"We have witnessed several major events recently that are likely to have an impact on global mobility – including Brexit and the election of US President Donald Trump," said Dr Christian H. Kälin, chairman of Henley & Partners. "Both can be interpreted as steps toward restricting movement and creating barriers to entry."

    Despite this, most of the top-ranking countries have seen significant increases in the number of visa-free destinations their citizen can visit in recent years. In early 2017, Singapore topped the table with a ranking of just 159 compared to 188 now. Australia's ranking has climbed from 153 to 183.
    Do you have a passport? More than one?

    If you have more than one, which do you travel on more?


    I've got two - Argentine by birth, Australian by naturalisation. I switch paperwork depending on where I'm going (any travel in South America is a lot easier when they see an Argentine than an Australian...and should I ever wish to go to Russia, that would work out well too) but I would estimate maybe a 65-35 split in favour of the Australian one.

    Husband has a different two, as he can switch between Australia and New Zealand. God knows what the kids will decide to do with a choice of three!
    If I cannot move heaven, I will raise hell
  2. Team Rocket
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    I only have a USA passport, my family has been here 14 generations so no chance of being anything else! One of my coworkers has 3 though - US, Mexico, and Japan (She's half Japanese, half Mexican, but a US citizen)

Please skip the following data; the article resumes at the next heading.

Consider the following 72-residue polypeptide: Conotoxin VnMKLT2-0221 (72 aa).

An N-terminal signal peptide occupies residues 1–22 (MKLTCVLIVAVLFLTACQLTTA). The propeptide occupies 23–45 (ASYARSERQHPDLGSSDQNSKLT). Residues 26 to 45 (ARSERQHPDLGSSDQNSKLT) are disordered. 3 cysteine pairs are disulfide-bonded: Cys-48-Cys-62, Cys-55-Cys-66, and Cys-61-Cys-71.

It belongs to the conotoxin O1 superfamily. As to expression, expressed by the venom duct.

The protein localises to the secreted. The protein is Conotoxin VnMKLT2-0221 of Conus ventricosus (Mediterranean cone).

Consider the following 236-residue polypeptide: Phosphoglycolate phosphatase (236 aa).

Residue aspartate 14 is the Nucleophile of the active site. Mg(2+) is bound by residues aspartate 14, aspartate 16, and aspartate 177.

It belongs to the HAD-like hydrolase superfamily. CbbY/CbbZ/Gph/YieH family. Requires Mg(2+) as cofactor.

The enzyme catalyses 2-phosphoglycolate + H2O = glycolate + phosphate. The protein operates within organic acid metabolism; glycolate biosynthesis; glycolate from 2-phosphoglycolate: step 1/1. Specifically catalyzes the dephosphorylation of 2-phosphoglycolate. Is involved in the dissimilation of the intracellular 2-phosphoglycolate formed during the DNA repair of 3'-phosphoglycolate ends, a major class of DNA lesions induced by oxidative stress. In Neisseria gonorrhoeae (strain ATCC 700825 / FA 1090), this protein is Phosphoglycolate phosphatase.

WiggleWiggle~ is my Wifey
  3. we were all rooting for you
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    I have a US and UK passport as well as the Global Entry program. I used to base my passport selection on whatever line is shortest but now with Global Entry I get pre-check leaving the country and coming back into the states, I'm through within 3 minutes thanks to the computers/skipping the customs line, so I usually use my USA one for the Global Entry benefits alone.
    Last edited by KittenMittens; 06-01-2018 at 07:11 AM.
  4. Senior Member
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    Just US, although I have the tourist version and the no-fee official travel version.

    Plan to get Global Entry as soon as we are in the US long enough to set up the interview.
    Science always wins over bullshit. ~Dick Rutkowski
  5. we were all rooting for you
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    #5
    Quote Originally Posted by villanelle View Post
    Just US, although I have the tourist version and the no-fee official travel version.

    Plan to get Global Entry as soon as we are in the US long enough to set up the interview.
    It's sooo worth it! If you are just waiting on the interview portion (and have already paid/done everything else online) and happen to fly in or out of any airport with an enrollment office, you can drop in to see if they have availability for the interview early! It only takes about 5 minutes and usually they're pretty cool about it!